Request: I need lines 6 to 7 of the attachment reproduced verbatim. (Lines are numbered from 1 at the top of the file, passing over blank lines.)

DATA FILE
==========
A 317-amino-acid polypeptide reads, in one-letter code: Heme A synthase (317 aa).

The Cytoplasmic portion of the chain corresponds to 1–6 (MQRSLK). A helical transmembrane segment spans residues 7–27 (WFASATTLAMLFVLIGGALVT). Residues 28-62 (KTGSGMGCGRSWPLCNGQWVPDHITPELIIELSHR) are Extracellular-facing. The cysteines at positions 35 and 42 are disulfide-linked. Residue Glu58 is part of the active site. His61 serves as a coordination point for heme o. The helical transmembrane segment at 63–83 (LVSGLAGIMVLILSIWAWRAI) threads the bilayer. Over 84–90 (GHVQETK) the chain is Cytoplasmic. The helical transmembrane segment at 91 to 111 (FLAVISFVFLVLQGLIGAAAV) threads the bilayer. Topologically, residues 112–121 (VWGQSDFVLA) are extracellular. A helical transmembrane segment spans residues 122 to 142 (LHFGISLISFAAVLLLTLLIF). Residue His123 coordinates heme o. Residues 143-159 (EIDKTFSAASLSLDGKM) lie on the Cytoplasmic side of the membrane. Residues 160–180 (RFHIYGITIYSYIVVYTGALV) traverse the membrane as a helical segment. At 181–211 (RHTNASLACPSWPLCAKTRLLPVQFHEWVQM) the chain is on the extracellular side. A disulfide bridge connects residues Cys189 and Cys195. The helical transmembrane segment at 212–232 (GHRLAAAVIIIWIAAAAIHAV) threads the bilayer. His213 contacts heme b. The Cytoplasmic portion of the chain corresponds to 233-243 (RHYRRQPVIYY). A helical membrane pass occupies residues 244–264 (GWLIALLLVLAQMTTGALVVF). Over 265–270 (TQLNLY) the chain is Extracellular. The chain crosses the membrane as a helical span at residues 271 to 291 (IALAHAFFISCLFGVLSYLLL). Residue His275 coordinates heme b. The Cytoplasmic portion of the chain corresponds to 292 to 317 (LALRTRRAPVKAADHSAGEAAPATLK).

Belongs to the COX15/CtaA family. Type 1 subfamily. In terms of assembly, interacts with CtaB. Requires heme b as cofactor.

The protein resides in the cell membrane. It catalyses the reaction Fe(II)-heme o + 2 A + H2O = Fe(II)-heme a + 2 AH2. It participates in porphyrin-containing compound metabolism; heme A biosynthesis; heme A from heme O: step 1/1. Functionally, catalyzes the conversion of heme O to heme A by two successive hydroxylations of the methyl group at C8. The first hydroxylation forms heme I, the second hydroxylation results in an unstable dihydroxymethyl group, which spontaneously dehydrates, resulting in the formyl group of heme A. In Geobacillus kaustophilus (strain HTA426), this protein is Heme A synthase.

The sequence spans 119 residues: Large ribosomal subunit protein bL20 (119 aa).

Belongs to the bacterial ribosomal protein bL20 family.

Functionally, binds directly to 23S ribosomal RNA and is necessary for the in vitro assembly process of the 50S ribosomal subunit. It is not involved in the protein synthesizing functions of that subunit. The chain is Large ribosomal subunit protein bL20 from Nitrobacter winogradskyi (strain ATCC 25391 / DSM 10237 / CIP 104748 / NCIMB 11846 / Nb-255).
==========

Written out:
Belongs to the bacterial ribosomal protein bL20 family.

Functionally, binds directly to 23S ribosomal RNA and is necessary for the in vitro assembly process of the 50S ribosomal subunit. It is not involved in the protein synthesizing functions of that subunit. The chain is Large ribosomal subunit protein bL20 from Nitrobacter winogradskyi (strain ATCC 25391 / DSM 10237 / CIP 104748 / NCIMB 11846 / Nb-255).